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Even for a country as large as Brazil, the figures related to monoculture production are extremely high. The total surface area destined for agricultural production in the country amounts to 71 million hectares. Of these, between 30 and 31 million hectares are planted with soy, 15 million with maize and almost 10 million with sugarcane, according to data provided by the Brazilian Geography and Statistics Institute (IBGE).
This implies a sad record: Brazil is the world´s largest consumer of agrotoxics, averaging 5 liters per inhabitant. But also, the attacks by this monoculture model against the possibilities to reach food sovereignty is one of its main features. As Gilberto Schneider of the Small Farmers Movement (MPA) of Brazil said, most part of this production: "is not aimed at feeding the Brazilian people, but at generating profits for a few people".
Gilberto participated in the "Latin American Meeting on Large Scale Monoculture Plantations in Latin America", which took place in Honduras by mid September. According to the leader, the small-scale peasant production model is very different in many ways to the threatening monoculture plantations. For instance: "with 20 per cent of lands, peasants produce 70 per cent of the food consumed by the Brazilian people".
Among the threats implied by monoculture plantations according to the Brazilian leader, we can find the different impacts on biodiversity, not only on forests and ecosystems which are destroyed to give way to large plantations, but on the biodiversity of native seeds to produce food. In this way, the MPA has developed a strong native seeds recovery and production work in response to the advance of hybrid and genetically modified commercial seeds. This work, according to Gilberto "is the result of the resistance by peasant communities which started to recover their own seeds because their crops and their own food systems were being threatened".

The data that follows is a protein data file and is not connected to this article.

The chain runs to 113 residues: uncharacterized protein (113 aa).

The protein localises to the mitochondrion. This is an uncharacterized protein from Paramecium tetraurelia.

In addition, indigenous communities have been the ones who´ve suffered more losses of lands due to the appearance of monoculture plantations, and with a strong use of violence: "these conflicts have caused the death of many leaders. Today, in Brazil, big corporations come with all these war tools to take the lands at any cost, because if they have to, they are willing to kill people".
About the elements that need to be strengthened in the resistance against monoculture plantations, Gilberto made reference to two important aspects: "one has to do with one of the weak areas of monoculture plantations: agrotoxics. We need to raise awareness on the population about the damage they cause".
The other has to do with emphasizing food sovereignty as a response to a model of polluting production which concentrates wealth: "Without monoculture plantations, without agrochemicals, what can we do? We can produce healthy food based on peasant communities, traditional knowledge, with native seeds and agroecological production".
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